Another WTO dispute brought in March 2018 by the U.S. against China—but now suspended—specifically challenged China’s laws, regulations, and measures relating to IPR protection, inter alia, patent enforcement restrictions and forced technology transfer. Although both issues are identified in the Section 301 Report, the Section 301 Report was not referenced in China — IPR II. Interestingly, China — IPR II is not referenced in the Panel Report or in the Addendum that summarized parties’ and third parties’ arguments either. The concurrent WTO proceeding may have served yet another venue for addressing concerns highlighted in the Section 301 Report.

The Phase One Agreement and Chinese legislation, regulations, and judicial interpretations seem to have addressed some issues identified in the Section 301 Report. In the Phase One Agreement, China undertook to enhance intellectual property rights protection and refrain from forcing technology transfer. China amended its Technology Import and Export Regulation in 2019, removing patent enforcement and transfer restrictions that are concerned in the Section 301 Report. The new Foreign Investment Law and its implementing regulation explicitly forbid forced technology transfer.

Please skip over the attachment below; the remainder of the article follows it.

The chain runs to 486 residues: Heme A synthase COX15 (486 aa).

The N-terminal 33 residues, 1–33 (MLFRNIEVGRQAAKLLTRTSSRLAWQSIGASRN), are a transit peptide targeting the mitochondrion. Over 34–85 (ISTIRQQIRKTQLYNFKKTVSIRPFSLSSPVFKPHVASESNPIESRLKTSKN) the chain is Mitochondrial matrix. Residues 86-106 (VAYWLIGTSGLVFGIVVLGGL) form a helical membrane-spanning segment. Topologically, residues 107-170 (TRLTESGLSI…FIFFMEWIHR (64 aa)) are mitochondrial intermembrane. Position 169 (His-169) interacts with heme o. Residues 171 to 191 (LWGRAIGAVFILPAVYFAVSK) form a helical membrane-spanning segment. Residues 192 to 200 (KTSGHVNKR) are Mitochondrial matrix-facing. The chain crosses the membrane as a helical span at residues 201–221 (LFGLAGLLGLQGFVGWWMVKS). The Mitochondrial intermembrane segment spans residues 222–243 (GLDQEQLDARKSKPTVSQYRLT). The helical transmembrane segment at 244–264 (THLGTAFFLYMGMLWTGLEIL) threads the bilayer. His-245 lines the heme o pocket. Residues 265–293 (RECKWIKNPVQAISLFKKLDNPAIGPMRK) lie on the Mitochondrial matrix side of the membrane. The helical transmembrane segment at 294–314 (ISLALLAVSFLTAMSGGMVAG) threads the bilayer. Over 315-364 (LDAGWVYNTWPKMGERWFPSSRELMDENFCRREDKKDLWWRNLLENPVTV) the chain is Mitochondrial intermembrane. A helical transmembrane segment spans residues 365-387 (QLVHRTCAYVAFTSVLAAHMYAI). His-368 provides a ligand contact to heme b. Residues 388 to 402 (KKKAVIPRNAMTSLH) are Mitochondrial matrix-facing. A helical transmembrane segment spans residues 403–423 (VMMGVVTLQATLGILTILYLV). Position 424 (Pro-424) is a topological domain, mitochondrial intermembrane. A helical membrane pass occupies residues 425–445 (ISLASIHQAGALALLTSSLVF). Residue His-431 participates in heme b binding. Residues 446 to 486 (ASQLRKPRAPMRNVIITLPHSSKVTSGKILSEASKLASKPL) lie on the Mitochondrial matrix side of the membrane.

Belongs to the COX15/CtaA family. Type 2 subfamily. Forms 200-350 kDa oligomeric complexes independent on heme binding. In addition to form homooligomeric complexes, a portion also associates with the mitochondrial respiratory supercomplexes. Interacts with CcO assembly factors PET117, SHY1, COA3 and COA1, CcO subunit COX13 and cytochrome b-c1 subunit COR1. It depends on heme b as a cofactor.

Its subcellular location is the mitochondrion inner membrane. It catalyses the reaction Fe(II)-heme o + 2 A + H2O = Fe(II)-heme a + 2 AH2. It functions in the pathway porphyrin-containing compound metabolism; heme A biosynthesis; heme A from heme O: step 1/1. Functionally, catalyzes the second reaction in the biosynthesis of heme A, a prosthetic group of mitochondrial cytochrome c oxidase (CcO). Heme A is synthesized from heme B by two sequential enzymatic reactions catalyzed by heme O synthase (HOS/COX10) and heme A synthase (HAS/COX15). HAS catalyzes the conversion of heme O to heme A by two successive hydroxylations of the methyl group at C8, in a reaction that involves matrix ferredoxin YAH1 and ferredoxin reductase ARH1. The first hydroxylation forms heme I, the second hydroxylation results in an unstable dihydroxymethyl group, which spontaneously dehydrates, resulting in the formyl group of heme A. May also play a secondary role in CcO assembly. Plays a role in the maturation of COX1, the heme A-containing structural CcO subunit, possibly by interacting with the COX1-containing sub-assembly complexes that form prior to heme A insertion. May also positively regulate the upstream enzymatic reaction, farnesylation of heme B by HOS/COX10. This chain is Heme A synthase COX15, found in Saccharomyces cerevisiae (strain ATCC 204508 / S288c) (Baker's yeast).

More recently, the People’s Supreme Court of China further specified the scope of trade secrets and factors to consider in trade secret cases. However, as noted earlier, the Panel did not opine on the potential impacts of its Report on the Phase One Agreement. So far, the Phase One Agreement continued to be intact and it will likely remain so unless one of the Parties decides to abrogate it.